I'm part of a research project, initiated by another collaborator. The collaborator did the bare minimum of work to get the project started, but then completely stopped contributing, while I did about 90% of my part in the project.

Now the collaborator wants to publish the work done, but without completing their part, by refocusing the paper and emphasizing my part as the main focus of the paper. The resulting paper is high on content (that I've written), but low on applicability/impact (due to the collaborator's negligence). It is also not worth the time I have put into it, since the collaborator's part was supposed to be crucial.

Despite their lack of input in this paper, the collaborator still insists on being the leading author (since they initiated the project), but the result is mostly my work. I may have to collaborate with them again in the future, so I do not want to alienate them by forcing my hand in this, but I feel like some kind of bait-and-switch has been done here.

Is there a way to proceed without seeming unethical? I can't leave this entire project without wasting all my work. But if I don't leave, then the collaborator gets credit for the work I've done.

Is there a way to stop this from happening again? Is this common in academic collaboration, and is there is a way to work with collaborators without this happening?

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    At least in physics, you don't get first authorship for "initiating" projects (often you get last, though). Commented Apr 20, 2015 at 16:21
  • The authorship issue is worrying, but feels rather futile due to the low relevance of the project. It is the time wasted getting this to fruition that is more worrying for me. I did not expect such low-quality work from a major collaborator, that leaves my work in shambles too. Commented Apr 20, 2015 at 16:31
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    There seem to be two related but distinct questions here: “Is there a way to proceed without seeming unethical?” and “Is there a way to stop this from happening again?”. Can you please narrow down your question to one of these questions (and ask the other one separately, if desired)?
    – Wrzlprmft
    Commented Apr 20, 2015 at 17:03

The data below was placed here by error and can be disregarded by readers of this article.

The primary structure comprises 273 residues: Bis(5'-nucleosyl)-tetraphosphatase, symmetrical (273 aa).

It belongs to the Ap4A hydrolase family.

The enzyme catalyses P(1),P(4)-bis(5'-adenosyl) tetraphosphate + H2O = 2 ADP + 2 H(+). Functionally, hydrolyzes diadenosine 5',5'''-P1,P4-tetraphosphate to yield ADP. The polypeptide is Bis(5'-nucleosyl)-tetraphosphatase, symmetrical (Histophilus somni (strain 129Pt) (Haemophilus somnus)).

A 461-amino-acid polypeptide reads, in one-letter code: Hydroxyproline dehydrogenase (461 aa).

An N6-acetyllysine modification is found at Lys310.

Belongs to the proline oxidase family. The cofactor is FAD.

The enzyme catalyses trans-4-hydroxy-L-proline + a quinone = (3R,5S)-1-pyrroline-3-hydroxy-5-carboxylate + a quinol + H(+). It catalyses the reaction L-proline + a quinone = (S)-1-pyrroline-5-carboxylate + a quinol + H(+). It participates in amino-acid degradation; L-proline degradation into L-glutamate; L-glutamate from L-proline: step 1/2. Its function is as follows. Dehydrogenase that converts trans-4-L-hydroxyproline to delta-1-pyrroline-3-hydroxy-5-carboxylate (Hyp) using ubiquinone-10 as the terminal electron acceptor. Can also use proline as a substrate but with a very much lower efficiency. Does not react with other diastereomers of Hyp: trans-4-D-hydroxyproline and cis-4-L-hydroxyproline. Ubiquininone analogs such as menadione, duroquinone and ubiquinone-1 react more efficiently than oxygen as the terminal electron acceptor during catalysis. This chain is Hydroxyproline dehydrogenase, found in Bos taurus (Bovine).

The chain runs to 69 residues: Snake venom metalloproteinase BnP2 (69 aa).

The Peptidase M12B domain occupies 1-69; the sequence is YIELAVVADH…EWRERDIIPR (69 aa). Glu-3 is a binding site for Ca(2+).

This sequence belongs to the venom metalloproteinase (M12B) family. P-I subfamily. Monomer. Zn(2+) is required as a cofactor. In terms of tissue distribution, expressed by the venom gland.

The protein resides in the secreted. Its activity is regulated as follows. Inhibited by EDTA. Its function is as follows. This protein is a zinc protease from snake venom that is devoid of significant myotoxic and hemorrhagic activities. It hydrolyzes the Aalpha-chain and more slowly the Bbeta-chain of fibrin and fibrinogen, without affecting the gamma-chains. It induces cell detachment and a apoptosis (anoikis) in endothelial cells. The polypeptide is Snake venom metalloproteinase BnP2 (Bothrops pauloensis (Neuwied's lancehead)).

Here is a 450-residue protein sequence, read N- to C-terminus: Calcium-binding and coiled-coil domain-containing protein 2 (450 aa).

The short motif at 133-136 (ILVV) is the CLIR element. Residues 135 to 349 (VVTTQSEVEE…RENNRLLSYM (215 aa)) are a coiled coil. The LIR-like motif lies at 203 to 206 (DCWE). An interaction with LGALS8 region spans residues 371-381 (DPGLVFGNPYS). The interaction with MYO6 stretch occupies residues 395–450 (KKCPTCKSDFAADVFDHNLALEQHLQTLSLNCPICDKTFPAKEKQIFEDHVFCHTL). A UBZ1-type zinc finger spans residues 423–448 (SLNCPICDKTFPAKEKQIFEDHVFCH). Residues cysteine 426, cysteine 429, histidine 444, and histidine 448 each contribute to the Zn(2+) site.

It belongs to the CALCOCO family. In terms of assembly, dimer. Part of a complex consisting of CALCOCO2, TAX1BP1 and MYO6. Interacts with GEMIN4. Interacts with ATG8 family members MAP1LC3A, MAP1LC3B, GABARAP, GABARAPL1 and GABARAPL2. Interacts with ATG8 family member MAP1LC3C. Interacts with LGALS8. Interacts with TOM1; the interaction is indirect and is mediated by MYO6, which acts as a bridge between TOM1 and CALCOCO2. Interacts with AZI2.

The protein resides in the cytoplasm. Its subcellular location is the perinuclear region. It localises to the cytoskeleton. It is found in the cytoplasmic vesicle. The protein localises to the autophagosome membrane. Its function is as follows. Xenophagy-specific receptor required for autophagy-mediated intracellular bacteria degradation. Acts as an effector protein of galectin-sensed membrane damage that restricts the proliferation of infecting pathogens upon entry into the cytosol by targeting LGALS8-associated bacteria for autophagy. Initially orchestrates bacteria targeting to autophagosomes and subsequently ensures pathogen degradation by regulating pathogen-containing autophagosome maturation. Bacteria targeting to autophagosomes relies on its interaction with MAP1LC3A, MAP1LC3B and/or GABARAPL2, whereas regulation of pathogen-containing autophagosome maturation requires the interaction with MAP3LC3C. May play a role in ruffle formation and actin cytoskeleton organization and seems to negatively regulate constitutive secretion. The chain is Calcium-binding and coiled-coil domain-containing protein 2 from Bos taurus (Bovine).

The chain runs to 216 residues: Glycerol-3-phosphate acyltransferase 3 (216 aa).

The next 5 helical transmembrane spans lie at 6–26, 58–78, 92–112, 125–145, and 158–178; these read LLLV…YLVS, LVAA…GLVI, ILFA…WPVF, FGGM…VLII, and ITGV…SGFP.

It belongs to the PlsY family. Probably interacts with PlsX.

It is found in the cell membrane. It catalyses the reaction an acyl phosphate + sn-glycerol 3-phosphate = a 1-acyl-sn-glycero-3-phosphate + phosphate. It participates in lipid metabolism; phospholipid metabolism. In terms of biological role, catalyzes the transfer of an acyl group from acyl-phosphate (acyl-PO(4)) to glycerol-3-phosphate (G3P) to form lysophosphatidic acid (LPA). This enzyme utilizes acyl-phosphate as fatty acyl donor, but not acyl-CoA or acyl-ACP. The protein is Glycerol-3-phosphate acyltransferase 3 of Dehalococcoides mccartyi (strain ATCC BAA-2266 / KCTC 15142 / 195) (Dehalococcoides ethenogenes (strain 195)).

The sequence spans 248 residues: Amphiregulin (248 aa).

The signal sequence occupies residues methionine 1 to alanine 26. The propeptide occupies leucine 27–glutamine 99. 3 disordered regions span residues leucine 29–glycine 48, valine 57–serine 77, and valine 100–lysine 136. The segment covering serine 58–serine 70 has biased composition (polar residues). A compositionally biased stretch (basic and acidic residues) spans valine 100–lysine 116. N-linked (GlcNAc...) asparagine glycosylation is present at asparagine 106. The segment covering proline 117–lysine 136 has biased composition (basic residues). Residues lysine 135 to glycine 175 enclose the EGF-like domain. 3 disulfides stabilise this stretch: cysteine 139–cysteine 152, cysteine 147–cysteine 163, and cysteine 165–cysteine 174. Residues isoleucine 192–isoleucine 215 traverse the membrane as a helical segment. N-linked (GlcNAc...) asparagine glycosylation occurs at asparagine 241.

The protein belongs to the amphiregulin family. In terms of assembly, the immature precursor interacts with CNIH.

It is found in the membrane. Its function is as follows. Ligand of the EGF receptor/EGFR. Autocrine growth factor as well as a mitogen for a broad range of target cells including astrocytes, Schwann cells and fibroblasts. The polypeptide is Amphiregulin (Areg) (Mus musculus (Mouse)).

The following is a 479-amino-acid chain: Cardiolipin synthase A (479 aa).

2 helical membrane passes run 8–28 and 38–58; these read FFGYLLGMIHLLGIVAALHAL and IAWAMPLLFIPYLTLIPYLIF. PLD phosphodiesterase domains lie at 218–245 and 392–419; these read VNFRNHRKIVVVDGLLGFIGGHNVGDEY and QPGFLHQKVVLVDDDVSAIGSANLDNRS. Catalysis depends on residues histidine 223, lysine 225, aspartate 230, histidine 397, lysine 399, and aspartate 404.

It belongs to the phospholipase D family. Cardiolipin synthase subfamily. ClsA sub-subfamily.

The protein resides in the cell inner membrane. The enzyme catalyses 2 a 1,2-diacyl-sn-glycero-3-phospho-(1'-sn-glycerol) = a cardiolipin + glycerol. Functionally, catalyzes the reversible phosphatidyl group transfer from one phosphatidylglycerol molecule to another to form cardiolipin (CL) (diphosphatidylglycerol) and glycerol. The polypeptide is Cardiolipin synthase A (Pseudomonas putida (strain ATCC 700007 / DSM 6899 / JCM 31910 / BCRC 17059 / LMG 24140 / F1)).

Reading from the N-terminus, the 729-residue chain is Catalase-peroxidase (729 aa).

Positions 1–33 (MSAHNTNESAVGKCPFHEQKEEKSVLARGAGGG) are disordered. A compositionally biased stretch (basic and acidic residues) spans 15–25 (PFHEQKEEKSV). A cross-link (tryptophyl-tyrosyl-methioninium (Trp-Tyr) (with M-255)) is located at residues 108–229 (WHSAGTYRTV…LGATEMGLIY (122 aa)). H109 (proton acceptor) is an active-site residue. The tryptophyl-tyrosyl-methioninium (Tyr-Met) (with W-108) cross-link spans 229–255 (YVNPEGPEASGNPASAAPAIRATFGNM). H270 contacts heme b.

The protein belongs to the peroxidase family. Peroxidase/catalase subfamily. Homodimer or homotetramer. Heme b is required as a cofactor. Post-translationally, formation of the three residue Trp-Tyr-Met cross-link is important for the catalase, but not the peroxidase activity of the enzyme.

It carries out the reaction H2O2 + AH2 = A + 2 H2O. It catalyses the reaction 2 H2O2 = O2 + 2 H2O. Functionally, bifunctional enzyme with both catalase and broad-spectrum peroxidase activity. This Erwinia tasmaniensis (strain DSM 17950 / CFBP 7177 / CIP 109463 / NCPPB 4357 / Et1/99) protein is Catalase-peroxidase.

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    @Wrzlprmft More concerned about "Is there a way to stop this from happening again?", since it may just have been bad luck this time...also I just read another question: How to achieve successful collaborations which seems to be very relevant here too...this could be a "low-hanging fruit" which establishes a precedent of collaboration which might be beneficial later. Commented Apr 20, 2015 at 21:31
  • When doing a team project, you as a member are responsible to manage the product so that people agree about their respective workload.
    – user115896
    Commented Nov 26, 2019 at 16:21

1 Answer 1


Honestly, this is a fairly common problem. You see it a lot at even the basic office group level where one person ends up doing a majority of the work. If you've put in a lot of work and this is the only way forward then accept it and move on. If you can't live with that outcome then pull your contribution and move on.

In the future...well now you know what you look out for!

Either way, don't let this consume you. There will be many more battles to fight in your academic career.

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    Thank you...this is a very good answer. You're spot on, I have been getting very disillusioned with this issue despite its insignificance to the rest of my work...there are a lot more battles to fight, some of them will need more collaborative work in the future. Commented Apr 20, 2015 at 21:56
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    Best of luck CT!
    – Raydot
    Commented Apr 21, 2015 at 16:31
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    Dave Kanter! I really liked your answer, in particular the last sentence. Unfortunately, I have the same problem with my mentor nowadays. I am in my first postdoc in math.
    – user40491
    Commented Nov 26, 2019 at 1:16
  • Change mentors. Life's too short. :-)
    – Raydot
    Commented Nov 26, 2019 at 18:53

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